1. 7. A TERRAIN AVOIDANCE RADAR SYSTEM FOR AN AIRBORNE VEHICLE COMPRISING MEANS FOR SENDING RADAR SIGNALS INTO A PREDETERMINED REGION IN FRONT OF SAID AIRBORNE VEHICLE TO DETECT THE PRESENCE OF AN OBSTACLE IN SAID PREDETERMINED REGION, AT LEAST A PORTION OF SAID PREDETERMINED REGION COMPRISING A SCAN PROFILE, A PORTION OF THE BOUNDARY OF SAID SCAN PROFILE LYING AT A DISTANCE FROM SAID AIRBORNE VEHICLE WHICH VARIES IN ACCORDANCE WITH ITS ANGULAR POSITION WITH RESPECT TO SAID AIRBORNE VEHICLE, RECEIVER MEANS FOR RECEIVING THE RETURN RADAR SIGNALS, FLIGHT CONTROL LOGIC MEANS CONNECTED TO SAID RECEIVER MEANS AND EFFECTIVE RESPONSIVE TO THE RECEIPT OF REFLECTED RADAR SIGNALS FOR PRODUCING FLIGHT CONTROL COMMAND SIGNALS TO CONTROL THE FLIGHT PATH OF SAID AIRBORNE VEHICLE TO AVOID DETECTED OBSTACLES, A BISTABLE DEVICE FOR CONTROLLING THE GENERATION OF SAID FLIGHT CONTROL COMMAND SIGNALS IN SAID FLIGHT CONTROL LOGIC MEANS, MEANS FOR APPLYING A TRIGGER PULSE TO SAID BISTABLE DEVICE TO PLACE SAID BISTABLE DEVICE IN A FIRST STABLE STATE WHEN A RADAR PULSE IS EMITTED INTO SAID PREDETERMINED REGION, VARIABLE TIME DELAY MEANS FOR APLYING TIMING SIGNALS TO SAID BISTABLE DEVICE, SAID TIMING SIGNALS BEING CHANGED IN ACCORDANCE WITH SAID VARIATION OF SAID PORTION OF THE BOUNDARY FOR SAID SCAN PROFILE TO MAINTAIN SAID BISTABLE DEVICE IN SAID FIRST STABLE STATE AS LONG AS THE AREA WITHIN SAID SCAN PROFILE IS BEING INVESTIGATED, THE DURATION OF THE TIME SAID BISTABLE DEVICE IS MAINTAINED IN SAID FIRST STABLE STATE BEING CHANGED AT A FIRST RATE DURING A FIRST INTERVAL OF TIME, SAID DURATION BEING CHANGED AT A SECOND RATE DURING A SECOND INTERVAL OF TIME, AND SAID DURATION REMAINING CONSTANT DURING A THIRD INTERVAL OF TIME, SAID VARIABLE TIME DELAY MEANS INCLUDING MEANS FOR PRODUCING A FIRST PULSE AT A PREDETERMINED TIME AFTER SAID TRIGGER PULSE, SAID PREDETERMINED TIME VARYING AT SAID FIRST RATE, MEANS FOR PRODUCING A SECOND PULSE AT A PRESELECTED TIME AFTER SAID TRIGGER PULSE, SAID PRESELECTED TIME VARYING AT SAID SECOND RATE, MEANS FOR PRODUCING A THIRD PULSE AT A CONSTANT TIME AFTER SAID TRIGGER PULSE, SAID FIRST PULSE OCCURRING FIRST IN TIME DURING SAID FIRST TIME INTERVAL, SAID SECOND PULSE OCCURRING FIRST IN TIME DURING SAID SECOND TIME INTERVAL, SAID THIRD PULSE OCCURRING FIRST IN TIME DURING SAID THIRD TIME INTERVAL, AND MEANS FOR APPLYING SAID FIRST, SECOND AND THIRD PULSES TO SAID BISTABLE DEVICE TO PLACE SAID BISTABLE DEVICE IN SAID SECOND STABLE STATE.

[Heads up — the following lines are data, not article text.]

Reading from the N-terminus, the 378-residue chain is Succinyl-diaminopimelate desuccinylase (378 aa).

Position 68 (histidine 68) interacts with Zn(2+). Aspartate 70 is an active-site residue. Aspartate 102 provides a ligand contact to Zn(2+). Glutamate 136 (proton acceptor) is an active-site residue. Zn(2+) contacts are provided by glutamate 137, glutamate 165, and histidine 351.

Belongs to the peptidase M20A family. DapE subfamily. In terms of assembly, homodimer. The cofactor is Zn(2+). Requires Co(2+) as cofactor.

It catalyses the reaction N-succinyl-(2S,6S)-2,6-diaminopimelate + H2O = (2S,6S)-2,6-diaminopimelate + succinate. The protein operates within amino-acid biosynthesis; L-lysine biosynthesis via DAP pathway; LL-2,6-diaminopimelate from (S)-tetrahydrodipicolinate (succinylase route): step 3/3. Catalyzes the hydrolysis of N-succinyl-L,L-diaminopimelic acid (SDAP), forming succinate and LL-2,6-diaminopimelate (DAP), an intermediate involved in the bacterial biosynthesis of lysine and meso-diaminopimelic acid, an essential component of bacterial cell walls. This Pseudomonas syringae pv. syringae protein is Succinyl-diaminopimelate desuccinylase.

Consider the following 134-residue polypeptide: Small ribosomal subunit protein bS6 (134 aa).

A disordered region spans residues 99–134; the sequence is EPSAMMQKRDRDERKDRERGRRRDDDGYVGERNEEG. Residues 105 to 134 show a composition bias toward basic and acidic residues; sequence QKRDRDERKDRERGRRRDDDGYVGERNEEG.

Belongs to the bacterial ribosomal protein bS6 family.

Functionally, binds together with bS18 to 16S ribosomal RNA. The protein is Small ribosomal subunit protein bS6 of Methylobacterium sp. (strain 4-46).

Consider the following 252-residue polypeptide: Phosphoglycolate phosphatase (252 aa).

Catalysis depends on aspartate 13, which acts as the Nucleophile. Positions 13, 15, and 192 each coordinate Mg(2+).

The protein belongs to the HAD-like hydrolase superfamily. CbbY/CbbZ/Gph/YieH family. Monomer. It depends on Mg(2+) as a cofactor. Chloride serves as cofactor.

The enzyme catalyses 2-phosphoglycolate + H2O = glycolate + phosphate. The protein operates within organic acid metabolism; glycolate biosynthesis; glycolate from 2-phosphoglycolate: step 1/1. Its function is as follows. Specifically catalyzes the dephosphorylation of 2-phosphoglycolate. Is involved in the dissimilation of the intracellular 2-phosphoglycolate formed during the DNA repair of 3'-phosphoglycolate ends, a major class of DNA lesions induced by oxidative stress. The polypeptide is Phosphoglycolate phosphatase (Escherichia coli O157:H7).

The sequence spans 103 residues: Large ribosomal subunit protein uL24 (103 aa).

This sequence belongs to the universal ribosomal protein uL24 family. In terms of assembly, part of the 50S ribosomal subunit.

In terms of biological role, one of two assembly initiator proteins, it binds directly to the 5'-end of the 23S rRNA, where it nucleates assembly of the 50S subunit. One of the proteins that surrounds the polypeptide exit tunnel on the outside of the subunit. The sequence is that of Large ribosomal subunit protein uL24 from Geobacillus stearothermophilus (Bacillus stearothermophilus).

US163359A 1961-12-29 1961-12-29 Terrain avoidance radar system Expired - Lifetime US3533105A (en)